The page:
If it is close to an Ejido you should have someone definitely double check.

If this is done you can lower the risk considerably. 

If there are problems with the property the seller is obligated in most cases to correct the problem or give the money back. Hopefully he still has it.

 As always check with a good attorney. 

 

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"Is there anyway to buy land completely risk free in Mexico?"  The short answer? No.

Never invest any amount of money in Mexico that you are not willing to walk away from. Because that's what you may have to do.

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18 hours ago, Sonia said:

As to the advice above, you need a notario and not an attorney.

 One needs both for reasons beyond this forum.

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Hundreds of real estate sales and transfer take place every year along the north shore of Lake Chapala. The pct. of incidents where something goes wrong is infinitesimally small in that area.

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On 7/24/2019 at 5:03 AM, Sonia said:

As to the advice above, you need a notario and not an attorney. You, as the buyer select the notario. Sign nothing,  not even an offer to purchase without a review by your notario.  And, ask notario his/her fee as by law they have a range of fees.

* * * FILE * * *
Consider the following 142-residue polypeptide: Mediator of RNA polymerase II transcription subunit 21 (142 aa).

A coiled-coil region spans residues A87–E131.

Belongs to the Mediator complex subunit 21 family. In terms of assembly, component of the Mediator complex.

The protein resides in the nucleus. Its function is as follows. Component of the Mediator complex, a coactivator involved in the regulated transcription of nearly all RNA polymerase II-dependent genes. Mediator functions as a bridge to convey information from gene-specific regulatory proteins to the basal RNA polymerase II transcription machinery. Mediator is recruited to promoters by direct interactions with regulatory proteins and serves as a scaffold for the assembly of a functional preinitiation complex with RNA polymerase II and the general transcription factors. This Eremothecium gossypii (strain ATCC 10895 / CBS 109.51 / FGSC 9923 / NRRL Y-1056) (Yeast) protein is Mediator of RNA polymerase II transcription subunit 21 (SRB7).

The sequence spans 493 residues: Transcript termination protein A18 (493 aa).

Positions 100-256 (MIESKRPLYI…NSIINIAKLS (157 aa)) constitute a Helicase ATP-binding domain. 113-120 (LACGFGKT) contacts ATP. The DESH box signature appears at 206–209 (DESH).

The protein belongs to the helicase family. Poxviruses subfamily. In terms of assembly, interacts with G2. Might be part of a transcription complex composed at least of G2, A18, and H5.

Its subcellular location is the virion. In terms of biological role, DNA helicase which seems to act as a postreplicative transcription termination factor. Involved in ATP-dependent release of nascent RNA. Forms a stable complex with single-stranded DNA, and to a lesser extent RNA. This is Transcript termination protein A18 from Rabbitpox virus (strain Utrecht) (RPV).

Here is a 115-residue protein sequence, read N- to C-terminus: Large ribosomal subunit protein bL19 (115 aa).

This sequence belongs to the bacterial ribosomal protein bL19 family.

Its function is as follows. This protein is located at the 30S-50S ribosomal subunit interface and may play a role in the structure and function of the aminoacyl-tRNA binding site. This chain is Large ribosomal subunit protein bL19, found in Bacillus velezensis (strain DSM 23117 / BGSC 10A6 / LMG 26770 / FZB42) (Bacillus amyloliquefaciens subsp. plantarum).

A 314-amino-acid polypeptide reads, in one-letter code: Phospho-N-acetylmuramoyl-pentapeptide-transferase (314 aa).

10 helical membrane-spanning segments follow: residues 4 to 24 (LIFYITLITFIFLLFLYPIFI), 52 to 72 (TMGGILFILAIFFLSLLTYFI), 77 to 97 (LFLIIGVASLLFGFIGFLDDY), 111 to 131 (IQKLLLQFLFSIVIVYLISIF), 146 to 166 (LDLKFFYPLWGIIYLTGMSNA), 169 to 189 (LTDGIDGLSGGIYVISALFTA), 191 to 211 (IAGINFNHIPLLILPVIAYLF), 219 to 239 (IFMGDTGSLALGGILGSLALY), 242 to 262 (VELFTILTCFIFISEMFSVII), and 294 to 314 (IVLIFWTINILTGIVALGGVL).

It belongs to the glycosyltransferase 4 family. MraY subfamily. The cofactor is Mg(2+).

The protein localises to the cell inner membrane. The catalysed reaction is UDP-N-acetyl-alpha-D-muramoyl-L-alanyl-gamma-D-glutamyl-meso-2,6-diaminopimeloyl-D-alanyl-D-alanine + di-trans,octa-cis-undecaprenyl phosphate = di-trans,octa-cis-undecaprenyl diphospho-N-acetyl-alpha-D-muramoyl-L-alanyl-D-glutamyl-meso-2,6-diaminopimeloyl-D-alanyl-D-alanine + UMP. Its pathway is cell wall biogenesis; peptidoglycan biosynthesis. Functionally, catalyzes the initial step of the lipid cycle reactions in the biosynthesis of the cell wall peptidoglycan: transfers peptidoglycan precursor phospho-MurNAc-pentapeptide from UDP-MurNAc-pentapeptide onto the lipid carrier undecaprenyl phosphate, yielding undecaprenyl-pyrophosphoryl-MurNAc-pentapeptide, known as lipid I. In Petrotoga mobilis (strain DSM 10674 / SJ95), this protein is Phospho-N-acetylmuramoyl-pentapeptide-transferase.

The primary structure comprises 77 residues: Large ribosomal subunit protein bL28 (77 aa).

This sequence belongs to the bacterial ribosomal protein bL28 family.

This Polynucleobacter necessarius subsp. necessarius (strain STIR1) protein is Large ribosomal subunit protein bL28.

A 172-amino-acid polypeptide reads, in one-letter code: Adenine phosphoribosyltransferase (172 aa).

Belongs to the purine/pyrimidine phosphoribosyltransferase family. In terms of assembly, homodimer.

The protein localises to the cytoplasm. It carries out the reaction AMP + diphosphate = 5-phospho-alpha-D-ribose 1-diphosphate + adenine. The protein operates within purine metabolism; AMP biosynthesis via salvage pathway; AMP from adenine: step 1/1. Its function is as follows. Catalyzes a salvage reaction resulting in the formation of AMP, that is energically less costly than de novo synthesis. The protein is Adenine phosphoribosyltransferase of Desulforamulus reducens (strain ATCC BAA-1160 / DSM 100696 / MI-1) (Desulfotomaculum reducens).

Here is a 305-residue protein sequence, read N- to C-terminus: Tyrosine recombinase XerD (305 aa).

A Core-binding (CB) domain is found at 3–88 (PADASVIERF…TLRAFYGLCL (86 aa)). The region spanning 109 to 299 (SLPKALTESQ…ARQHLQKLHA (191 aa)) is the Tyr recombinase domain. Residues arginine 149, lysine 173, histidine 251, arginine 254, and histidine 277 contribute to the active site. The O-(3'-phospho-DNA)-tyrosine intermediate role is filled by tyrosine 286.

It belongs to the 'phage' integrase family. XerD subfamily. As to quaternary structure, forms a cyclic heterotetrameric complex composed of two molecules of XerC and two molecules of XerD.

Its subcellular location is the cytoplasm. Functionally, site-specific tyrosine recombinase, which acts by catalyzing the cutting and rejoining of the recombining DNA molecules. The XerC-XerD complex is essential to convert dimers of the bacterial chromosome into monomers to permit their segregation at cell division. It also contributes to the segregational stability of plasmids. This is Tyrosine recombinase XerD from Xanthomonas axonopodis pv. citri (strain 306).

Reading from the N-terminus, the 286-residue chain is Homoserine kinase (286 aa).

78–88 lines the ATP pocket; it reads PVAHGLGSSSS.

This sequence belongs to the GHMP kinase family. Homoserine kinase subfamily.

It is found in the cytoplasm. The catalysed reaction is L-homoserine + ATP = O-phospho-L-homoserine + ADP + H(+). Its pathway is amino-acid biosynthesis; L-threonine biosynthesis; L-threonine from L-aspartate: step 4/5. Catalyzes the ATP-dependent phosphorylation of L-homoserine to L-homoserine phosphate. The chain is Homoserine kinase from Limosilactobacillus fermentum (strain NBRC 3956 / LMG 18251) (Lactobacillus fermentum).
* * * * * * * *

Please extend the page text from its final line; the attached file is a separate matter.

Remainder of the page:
Do not buy ejido (communal) land. Title insurance is no guarantee.

www.soniadiaz.mx

Others have mentioned title insurance, you mention that title insurance is no guarantee
Why is that? I would assume insurance is the best guarantee you have in protecting yourself

I am definitely staying away from ejido land

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Make an appoint to meet and actually talk to Stewart Title Mexico instead of reading about title insurance. I assume you are near Guadalajara so here is their contact in Zapopan:

Title insurance in the USA with clear property laws in just a numbers game like with any insurance. It is different in Mexico in that they actually research the title pedigree. Of course they will not accept all properties because of unclear title lineage, or cloud on the title. Were I shopping again I wouldn't touch a property the title company would not guarantee or insure. Mexico could clear up many of it's title problems by requiring properties to be registered in the municipal office with owner and contact information. Of course that would aid in collection of taxes. To allow an alleged owner to show up and claim a property, even though he/she, have never paid any taxes is just silly even though that is common here. In the USA there are many properties that you can not get title insurance on because of Title provenance and many or unknown owners.

Stewart Title, tel 333-682-1989, Av Vallarta 6503 Cory tower, Zapopan

Av. Vallarta 6503, Concentro, Corey Tower, 4th. Piso A 
Zapopan Jalisco , 45010 Mexico City Farm
Business Phone: 3336821989  

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14 hours ago, geeser said:

Make an appoint to meet and actually talk to Stewart Title Mexico instead of reading about title insurance. I assume you are near Guadalajara so here is their contact in Zapopan: